MBONE: Multicasting Tomorrow's Internet

Multicasting on the Internet

In its short history, the Internet has seen more than its share of revolutions. First came the revolution in global communications with e-mail and Usenet. After that, FTP and Gopher revolutionized information sharing. In the past few years, the World Wide Web has revolutionized the presentation of information. Governments, magazines, television networks, businesses, and any number of other organizations are turning to the Web as a new means of reaching their audience.

But the most significant revolution of all may well be the one that's just around the corner. The MBONE will make the Internet a hotbed of real-time multimedia communications. In essence, it will become a brand of interactive boardroom, classroom, television, cinema, video game, and edutainment of the kind only dreamed of in the hype about the information superhighway. The MBONE will make it possible, eventually, for all of us to start our own Internet-based TV shows, if we want to, without so much as an FCC license or a transmitter. Or teach in an on-line classroom with students from ten different states. Or hold an important meeting with researchers from around the globe.

Figure 1-6: Sharing information using the MBONE.

The Internet has traditionally been built to send information to one person (or computer) at a time. The information being transmitted has a specific destination in mind, such as an e-mail message that tries to reach a specific (single) colleague. A request for a Web page is transmitted to a single host, and the host sends back the requested information to the single recipient. Although computers can handle hundreds (or thousands, or millions) of these requests every second, the information being moved around is still one-to-one: one computer is sending the information, and only one is receiving it.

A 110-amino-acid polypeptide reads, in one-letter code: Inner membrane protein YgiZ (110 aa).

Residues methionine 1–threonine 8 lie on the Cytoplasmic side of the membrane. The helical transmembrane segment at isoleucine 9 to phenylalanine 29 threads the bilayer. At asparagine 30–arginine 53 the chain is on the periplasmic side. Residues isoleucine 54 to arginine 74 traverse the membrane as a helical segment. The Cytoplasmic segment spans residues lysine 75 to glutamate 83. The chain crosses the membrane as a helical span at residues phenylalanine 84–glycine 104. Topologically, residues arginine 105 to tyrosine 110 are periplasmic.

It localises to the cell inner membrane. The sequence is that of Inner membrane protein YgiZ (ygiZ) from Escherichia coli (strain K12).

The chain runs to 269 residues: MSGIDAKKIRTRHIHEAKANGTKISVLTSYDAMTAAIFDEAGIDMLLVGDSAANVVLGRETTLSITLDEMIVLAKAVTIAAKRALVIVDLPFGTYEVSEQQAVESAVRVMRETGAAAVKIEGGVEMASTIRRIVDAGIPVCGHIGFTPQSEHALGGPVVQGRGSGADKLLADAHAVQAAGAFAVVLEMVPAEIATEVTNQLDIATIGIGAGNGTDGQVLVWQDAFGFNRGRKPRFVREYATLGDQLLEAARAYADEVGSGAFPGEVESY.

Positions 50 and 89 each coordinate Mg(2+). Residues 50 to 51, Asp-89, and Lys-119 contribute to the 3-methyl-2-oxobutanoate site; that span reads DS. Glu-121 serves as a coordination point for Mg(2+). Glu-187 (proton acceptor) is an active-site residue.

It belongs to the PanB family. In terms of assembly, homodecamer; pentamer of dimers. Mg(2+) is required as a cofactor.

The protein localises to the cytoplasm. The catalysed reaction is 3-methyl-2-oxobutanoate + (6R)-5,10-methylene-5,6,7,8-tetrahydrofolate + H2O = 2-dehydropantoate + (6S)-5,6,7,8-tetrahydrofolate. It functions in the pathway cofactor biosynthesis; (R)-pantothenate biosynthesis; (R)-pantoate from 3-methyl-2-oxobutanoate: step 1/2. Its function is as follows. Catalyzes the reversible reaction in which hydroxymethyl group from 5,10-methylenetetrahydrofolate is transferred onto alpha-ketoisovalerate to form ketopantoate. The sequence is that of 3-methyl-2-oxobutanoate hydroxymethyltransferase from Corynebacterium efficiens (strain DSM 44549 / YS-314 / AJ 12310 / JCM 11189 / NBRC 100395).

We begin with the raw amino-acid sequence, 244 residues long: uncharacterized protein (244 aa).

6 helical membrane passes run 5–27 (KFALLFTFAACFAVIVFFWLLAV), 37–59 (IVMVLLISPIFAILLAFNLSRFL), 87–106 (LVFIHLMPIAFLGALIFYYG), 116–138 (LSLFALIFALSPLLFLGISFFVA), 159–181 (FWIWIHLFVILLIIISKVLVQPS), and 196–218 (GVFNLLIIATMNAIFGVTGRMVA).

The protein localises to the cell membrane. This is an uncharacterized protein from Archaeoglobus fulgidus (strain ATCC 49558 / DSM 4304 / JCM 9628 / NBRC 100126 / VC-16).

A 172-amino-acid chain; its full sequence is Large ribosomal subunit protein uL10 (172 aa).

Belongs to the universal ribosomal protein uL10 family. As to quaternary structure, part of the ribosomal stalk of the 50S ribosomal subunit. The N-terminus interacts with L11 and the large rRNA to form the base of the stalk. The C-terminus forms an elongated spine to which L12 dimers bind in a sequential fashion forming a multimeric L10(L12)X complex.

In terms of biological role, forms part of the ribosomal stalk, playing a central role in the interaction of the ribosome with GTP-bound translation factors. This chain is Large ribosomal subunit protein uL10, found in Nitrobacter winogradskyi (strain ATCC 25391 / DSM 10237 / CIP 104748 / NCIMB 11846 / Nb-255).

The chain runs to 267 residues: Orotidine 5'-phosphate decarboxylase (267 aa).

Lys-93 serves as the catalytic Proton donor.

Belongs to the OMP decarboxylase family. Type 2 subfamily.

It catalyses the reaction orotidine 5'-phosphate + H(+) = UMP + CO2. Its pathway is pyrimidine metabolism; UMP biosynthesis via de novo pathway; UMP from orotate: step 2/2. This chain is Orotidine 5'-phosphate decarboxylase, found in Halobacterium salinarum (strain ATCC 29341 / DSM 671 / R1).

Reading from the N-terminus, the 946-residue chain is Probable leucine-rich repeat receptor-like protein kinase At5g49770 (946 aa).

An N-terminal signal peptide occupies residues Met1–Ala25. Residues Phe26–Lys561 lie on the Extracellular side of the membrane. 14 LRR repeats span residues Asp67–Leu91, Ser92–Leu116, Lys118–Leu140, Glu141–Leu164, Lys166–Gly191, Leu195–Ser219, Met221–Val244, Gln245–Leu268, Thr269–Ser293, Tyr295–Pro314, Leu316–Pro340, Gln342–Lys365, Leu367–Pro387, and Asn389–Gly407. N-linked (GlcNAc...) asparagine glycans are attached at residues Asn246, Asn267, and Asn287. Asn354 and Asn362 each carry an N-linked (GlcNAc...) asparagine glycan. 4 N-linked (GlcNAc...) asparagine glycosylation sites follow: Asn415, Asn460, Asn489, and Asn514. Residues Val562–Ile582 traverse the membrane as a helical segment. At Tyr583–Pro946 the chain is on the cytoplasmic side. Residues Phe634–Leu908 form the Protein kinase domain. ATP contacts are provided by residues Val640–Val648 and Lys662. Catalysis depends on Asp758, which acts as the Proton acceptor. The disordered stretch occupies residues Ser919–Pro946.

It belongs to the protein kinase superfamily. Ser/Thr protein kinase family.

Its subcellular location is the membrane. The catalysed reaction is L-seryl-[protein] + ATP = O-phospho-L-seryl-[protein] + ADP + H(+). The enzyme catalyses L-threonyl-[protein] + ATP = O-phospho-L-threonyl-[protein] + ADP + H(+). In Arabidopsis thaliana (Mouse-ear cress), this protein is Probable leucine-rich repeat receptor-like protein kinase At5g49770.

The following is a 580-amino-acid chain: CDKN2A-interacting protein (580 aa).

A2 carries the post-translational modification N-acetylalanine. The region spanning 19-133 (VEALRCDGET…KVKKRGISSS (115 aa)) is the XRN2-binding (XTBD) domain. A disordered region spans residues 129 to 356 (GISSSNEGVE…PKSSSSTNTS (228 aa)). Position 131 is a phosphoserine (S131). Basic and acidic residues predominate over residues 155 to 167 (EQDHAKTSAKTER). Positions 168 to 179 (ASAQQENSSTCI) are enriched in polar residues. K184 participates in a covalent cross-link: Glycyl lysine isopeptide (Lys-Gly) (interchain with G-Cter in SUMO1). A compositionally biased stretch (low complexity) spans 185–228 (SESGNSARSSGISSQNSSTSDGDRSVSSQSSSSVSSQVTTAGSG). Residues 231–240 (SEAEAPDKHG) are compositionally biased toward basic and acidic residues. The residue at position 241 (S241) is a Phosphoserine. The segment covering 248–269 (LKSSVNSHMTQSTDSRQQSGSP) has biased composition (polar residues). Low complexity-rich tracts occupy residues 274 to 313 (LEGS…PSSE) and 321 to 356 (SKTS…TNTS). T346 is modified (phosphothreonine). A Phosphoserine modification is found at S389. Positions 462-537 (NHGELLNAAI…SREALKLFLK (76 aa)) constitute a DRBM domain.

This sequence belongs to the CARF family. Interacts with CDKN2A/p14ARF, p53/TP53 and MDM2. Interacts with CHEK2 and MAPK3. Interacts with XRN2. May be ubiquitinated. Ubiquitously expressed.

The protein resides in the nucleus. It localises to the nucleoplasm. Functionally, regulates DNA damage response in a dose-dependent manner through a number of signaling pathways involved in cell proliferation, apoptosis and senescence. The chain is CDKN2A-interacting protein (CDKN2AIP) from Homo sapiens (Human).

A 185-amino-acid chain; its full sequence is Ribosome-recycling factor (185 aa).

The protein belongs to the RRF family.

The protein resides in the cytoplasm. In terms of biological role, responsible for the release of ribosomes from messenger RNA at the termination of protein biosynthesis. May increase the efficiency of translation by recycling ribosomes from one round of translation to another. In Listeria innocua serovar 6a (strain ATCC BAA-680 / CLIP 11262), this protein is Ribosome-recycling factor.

This arrangement seems perfectly fine until you consider what happens when you want to send information simultaneously to more than one person. As an example, consider an e-mail message to which you've attached a graphics file. If you send that message to your friend in England, you'll chew up a certain amount of bandwidth. Now, as any seasoned Internaut knows, you can address an e-mail message to 2, 3, or 20 people at the same time. If you send this file to 20 people, you create 20 times as much Internet traffic. So if a band such as R.E.M. wanted to transmit a live concert across the Internet to 150,000 of their closest friends, well, you can easily imagine how quickly the Net would clog up.

The next generation of groundbreaking tools on the Internet will be IP multicast programs. MBONE (multicast backbone) programs are today's implementation of IP (Internet Protocol) multicast. IP multicast programs change the rules of the road by enabling users to "broadcast" packets of information to anyone who is "listening," rather than to a single specific individual or computer. The packets aren't sent individually to each recipient; instead, only one packet is sent, but it ends up at all the specified destinations at (more or less) the same time.

Why is that interesting? Because IP multicasting lends itself to a whole new way to publish information on the Internet. Instead of the electronic equivalent of a one-on-one chat, you use a megaphone to broadcast to everyone who cares to listen. And the people who do the listening can send something right back, not just to you, but to everyone else as well.

As the MBONE gathers steam, it promises a thorough and irrevocable shift in how the world communicates. It promises, in others words, a revolution of its very own.

You can use the MBONE to do the following:

In the future, the MBONE may make it possible for you to do the following: The next chapter explains IP multicasting and the MBONE more thoroughly.

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